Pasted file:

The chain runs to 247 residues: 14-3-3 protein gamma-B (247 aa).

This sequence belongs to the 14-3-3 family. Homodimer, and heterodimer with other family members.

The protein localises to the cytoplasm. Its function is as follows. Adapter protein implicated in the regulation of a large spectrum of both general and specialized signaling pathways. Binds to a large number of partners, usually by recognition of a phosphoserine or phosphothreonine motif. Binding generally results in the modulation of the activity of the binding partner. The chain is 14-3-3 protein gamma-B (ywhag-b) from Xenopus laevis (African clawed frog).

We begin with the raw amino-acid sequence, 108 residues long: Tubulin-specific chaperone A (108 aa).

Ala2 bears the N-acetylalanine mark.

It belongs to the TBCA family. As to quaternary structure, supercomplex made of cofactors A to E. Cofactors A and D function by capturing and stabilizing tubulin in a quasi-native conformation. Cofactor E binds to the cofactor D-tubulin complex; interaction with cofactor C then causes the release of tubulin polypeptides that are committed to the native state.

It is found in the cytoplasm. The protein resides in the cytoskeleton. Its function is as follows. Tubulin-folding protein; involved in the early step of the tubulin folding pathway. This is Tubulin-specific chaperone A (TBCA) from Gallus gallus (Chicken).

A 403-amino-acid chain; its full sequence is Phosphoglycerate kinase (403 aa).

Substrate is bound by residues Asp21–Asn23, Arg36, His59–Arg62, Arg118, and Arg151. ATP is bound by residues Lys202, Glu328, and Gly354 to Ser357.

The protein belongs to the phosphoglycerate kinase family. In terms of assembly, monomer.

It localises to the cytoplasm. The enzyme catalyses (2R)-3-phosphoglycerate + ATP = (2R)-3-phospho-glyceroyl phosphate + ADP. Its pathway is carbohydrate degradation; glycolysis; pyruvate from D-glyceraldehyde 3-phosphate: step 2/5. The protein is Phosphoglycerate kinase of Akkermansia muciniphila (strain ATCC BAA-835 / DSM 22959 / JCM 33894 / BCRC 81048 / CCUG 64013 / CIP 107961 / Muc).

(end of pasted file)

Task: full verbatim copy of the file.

The chain runs to 247 residues: 14-3-3 protein gamma-B (247 aa).

This sequence belongs to the 14-3-3 family. Homodimer, and heterodimer with other family members.

The protein localises to the cytoplasm. Its function is as follows. Adapter protein implicated in the regulation of a large spectrum of both general and specialized signaling pathways. Binds to a large number of partners, usually by recognition of a phosphoserine or phosphothreonine motif. Binding generally results in the modulation of the activity of the binding partner. The chain is 14-3-3 protein gamma-B (ywhag-b) from Xenopus laevis (African clawed frog).

We begin with the raw amino-acid sequence, 108 residues long: Tubulin-specific chaperone A (108 aa).

Ala2 bears the N-acetylalanine mark.

It belongs to the TBCA family. As to quaternary structure, supercomplex made of cofactors A to E. Cofactors A and D function by capturing and stabilizing tubulin in a quasi-native conformation. Cofactor E binds to the cofactor D-tubulin complex; interaction with cofactor C then causes the release of tubulin polypeptides that are committed to the native state.

It is found in the cytoplasm. The protein resides in the cytoskeleton. Its function is as follows. Tubulin-folding protein; involved in the early step of the tubulin folding pathway. This is Tubulin-specific chaperone A (TBCA) from Gallus gallus (Chicken).

A 403-amino-acid chain; its full sequence is Phosphoglycerate kinase (403 aa).

Substrate is bound by residues Asp21–Asn23, Arg36, His59–Arg62, Arg118, and Arg151. ATP is bound by residues Lys202, Glu328, and Gly354 to Ser357.

The protein belongs to the phosphoglycerate kinase family. In terms of assembly, monomer.

It localises to the cytoplasm. The enzyme catalyses (2R)-3-phosphoglycerate + ATP = (2R)-3-phospho-glyceroyl phosphate + ADP. Its pathway is carbohydrate degradation; glycolysis; pyruvate from D-glyceraldehyde 3-phosphate: step 2/5. The protein is Phosphoglycerate kinase of Akkermansia muciniphila (strain ATCC BAA-835 / DSM 22959 / JCM 33894 / BCRC 81048 / CCUG 64013 / CIP 107961 / Muc).